There are a lot of similarities in sports talk and news talk radio sales. And there are some differences, some of which are actually complementary and work to the sellers’ advantage. I was fortunate to sell news and sports talk as a combo for years.
As Jason Barrett recently announced, the Barrett Sports Media and News Media web sites have merged. Plenty of sellers have a news talk/sports talk combo to sell especially if they are in AM-heavy clusters. One of my 2021 resolutions was to seek out the positive in most situations so let’s look at the similarities the two formats offer to a salesperson.
- Both are foreground formats. For the most part, spoken word radio listeners are seeking to focus on what is being said. They don’t listen to podcasts or talk shows so they can free their mind up to think about other things. Plenty of music listeners have their minds completely elsewhere and don’t even hear what the air person has to say. In fact, most music jocks are told to shut up and play the music. Great selling point for live liners, spots and why our commercials are worth more money.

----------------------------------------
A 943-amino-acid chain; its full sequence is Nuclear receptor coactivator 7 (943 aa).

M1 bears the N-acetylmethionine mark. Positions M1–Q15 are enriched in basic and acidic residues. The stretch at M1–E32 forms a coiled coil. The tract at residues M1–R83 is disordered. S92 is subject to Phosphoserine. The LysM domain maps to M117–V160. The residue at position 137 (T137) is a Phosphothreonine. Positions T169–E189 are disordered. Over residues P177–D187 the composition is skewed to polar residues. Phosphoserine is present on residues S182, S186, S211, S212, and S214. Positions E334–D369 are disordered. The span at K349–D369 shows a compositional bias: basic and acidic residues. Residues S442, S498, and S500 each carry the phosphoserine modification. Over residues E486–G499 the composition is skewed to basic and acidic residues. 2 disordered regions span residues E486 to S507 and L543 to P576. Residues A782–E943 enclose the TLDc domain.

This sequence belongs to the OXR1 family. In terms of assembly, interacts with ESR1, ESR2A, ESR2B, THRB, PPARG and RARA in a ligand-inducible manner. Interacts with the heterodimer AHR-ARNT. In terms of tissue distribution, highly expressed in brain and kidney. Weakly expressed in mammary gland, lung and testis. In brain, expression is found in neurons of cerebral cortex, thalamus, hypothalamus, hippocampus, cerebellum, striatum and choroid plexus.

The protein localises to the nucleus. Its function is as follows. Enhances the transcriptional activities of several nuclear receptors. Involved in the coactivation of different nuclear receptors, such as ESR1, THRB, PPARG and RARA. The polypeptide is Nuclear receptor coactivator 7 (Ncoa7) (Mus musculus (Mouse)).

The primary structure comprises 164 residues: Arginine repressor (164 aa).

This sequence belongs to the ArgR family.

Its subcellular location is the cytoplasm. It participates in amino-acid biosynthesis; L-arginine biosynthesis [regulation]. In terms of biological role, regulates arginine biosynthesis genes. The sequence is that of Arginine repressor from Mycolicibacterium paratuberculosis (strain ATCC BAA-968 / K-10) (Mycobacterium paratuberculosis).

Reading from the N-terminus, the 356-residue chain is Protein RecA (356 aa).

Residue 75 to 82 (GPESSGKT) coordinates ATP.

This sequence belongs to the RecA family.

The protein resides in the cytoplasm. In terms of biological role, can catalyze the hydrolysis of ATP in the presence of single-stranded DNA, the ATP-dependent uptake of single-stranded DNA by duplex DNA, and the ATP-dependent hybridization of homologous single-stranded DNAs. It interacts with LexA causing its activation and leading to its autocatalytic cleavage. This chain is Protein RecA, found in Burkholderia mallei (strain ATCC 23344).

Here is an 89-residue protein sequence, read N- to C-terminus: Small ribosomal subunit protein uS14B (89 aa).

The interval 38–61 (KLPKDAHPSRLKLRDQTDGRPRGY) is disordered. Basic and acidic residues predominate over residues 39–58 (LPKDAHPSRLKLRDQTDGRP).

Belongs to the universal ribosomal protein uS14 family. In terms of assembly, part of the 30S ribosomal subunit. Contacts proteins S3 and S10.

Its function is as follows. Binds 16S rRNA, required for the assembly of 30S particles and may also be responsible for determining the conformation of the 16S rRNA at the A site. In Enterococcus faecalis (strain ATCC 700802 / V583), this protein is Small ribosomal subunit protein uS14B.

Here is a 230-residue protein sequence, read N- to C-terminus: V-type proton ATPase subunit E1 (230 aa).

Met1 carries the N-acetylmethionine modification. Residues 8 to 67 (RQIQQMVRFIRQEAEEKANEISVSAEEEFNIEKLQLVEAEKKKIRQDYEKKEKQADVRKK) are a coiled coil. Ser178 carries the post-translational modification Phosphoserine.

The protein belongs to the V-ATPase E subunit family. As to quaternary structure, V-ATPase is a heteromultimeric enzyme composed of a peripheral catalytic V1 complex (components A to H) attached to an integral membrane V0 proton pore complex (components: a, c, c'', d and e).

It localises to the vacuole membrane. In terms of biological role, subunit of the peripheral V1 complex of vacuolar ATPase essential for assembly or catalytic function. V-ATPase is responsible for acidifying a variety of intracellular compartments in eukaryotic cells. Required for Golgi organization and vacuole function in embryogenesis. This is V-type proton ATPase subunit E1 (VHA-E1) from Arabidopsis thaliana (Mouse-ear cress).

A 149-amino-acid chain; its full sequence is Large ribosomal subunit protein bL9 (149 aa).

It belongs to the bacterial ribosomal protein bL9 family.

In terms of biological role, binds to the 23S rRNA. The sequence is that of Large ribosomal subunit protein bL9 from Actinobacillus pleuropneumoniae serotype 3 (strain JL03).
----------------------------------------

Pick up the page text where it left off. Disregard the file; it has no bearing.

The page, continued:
- We have very loyal customers. The best results for any advertiser comes from the heaviest users of a station- their “P1’s”. Most news/sports talk tsl comes from a much smaller % of the cume. Listeners to Sean Hannity, Jim Rome, Ben Shapiro, and Colin Cowherd stay put. Music listeners tend to chase the hottest song or diary responders to music stations will flip to the station with the contest to win concert tickets. Often this can lead to fewer spots needed in a schedule to achieve a better frequency.
- We got the dough. Nothing sells luxury goods and services like a news/sports talk radio station. Look at any consumer index survey and these two formats will always score near the top. Make sure you load up on luxury car dealers, independent import car repair, jewelers, stockbrokers, realtors and home services companies.